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Been scouring the internet for pictures as barely anything comes up when you search 'Hunslet 48150', more RCTS purchases have yielded more detail differences.

I copied over info from the Industrial Railway Society website.

575437156_Screenshot2019-11-06at17_54_24.png.d4709c3ba8c98228f8cc6d9345e5cd24.png

 

1849/1937 was the first one built. Confused me at first as it has the straight bunker (with no rear hatch) and WD-style front glass rather than rounded. Angled frames and small bufferbeams.

Pictured in 1959

 

This one is the only class member I've seen to have gib and cotter rods.

 

FAI4169-(ZF-1810-45223-1-002).jpg.d9b289c6b408997f4ef018a6d5b2ea43.jpg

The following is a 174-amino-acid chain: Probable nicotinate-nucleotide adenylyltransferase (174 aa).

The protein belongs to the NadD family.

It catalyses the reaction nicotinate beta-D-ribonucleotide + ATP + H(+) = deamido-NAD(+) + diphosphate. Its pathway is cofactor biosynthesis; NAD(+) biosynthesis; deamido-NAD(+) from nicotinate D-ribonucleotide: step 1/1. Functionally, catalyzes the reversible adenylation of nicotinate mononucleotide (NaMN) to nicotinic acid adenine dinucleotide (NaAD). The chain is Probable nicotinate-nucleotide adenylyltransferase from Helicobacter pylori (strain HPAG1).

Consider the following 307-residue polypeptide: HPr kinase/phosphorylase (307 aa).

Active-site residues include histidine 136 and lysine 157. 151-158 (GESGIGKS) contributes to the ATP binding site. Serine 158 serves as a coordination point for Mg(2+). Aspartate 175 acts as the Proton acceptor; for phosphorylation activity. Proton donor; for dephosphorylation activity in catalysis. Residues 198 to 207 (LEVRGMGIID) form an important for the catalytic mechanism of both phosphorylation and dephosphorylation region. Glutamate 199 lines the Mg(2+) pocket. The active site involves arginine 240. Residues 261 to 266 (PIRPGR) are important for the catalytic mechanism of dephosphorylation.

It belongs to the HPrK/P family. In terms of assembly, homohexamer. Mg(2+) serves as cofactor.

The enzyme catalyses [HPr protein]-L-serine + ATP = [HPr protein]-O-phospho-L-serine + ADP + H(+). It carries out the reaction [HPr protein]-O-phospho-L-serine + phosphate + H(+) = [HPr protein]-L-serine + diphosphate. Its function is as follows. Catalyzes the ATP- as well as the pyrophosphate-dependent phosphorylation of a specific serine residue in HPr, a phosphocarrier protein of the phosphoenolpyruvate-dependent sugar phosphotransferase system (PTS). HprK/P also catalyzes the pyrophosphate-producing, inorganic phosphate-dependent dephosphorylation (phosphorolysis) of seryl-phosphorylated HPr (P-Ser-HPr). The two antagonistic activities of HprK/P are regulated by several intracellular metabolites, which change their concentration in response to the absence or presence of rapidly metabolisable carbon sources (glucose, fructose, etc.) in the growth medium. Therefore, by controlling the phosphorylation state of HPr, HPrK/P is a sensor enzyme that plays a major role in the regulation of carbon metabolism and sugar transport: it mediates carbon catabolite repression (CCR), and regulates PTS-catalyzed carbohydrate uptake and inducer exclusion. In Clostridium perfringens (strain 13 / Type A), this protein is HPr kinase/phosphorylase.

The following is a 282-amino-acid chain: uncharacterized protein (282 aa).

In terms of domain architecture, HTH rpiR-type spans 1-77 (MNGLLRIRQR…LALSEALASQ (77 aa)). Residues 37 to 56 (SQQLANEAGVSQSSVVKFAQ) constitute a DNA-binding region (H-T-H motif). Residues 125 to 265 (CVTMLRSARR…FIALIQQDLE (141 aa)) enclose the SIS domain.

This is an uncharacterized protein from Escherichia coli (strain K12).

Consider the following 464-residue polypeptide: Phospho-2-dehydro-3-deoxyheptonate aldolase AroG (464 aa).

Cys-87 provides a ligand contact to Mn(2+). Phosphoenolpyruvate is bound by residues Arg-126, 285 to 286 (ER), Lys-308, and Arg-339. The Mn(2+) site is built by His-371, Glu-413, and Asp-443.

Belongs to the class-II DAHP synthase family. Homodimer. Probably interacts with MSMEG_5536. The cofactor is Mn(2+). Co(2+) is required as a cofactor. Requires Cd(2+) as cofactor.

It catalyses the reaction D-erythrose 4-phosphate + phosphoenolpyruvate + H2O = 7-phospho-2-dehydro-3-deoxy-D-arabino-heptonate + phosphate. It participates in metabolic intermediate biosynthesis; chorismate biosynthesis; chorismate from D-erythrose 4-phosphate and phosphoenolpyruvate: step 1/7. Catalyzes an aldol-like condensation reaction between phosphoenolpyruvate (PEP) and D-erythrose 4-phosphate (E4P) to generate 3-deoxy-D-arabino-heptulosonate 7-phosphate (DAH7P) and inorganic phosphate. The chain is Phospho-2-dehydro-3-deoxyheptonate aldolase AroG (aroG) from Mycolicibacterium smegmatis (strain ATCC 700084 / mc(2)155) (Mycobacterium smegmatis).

1873/1937 worked at the same location (Guest, Keen Iron and Steel) and had the same bunker. This was the second loco built and is the only one preserved (as 'Jessie') - meaning that 1849 may be the only one with the non-circular windows. Same frames as above.

FAI4174-(ZF-1810-45223-1-003).jpg.ef948f96cb98bd654c79717351aff676.jpg

 

 

The Redbourn locos were all built either during or post-WWII.

 

All appear to have the big buffer beams. Some have lower couplers fitted of what looks like a loop and pin style, presumably for internal user wagons.

No idea what the livery was but some appear to be lined and others plain. The application of wasp stripes on the buffer beams looks like there was no set guide.

 

All appear to have a pipe or cable going from the dome down the side of the tank.